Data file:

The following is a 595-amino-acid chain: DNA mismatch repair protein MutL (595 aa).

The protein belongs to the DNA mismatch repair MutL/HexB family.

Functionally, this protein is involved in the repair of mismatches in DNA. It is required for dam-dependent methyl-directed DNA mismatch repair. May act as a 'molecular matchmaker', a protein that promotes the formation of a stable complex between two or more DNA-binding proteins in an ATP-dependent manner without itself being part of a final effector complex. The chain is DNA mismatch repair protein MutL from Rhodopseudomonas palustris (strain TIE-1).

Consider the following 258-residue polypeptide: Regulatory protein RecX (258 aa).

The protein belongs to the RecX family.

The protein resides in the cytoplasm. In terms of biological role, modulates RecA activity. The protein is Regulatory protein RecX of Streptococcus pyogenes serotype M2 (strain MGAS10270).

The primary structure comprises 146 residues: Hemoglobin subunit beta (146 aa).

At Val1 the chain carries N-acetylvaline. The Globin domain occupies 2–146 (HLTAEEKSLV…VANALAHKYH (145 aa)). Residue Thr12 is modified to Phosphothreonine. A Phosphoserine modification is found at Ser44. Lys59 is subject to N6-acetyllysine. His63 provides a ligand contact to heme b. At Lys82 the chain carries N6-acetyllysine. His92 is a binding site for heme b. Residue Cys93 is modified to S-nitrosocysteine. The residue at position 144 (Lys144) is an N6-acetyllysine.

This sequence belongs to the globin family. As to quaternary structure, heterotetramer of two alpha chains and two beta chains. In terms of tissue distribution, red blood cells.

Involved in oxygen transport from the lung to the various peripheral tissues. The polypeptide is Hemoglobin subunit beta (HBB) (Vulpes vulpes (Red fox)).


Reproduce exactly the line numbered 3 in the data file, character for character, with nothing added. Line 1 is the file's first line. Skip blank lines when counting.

Functionally, this protein is involved in the repair of mismatches in DNA. It is required for dam-dependent methyl-directed DNA mismatch repair. May act as a 'molecular matchmaker', a protein that promotes the formation of a stable complex between two or more DNA-binding proteins in an ATP-dependent manner without itself being part of a final effector complex. The chain is DNA mismatch repair protein MutL from Rhodopseudomonas palustris (strain TIE-1).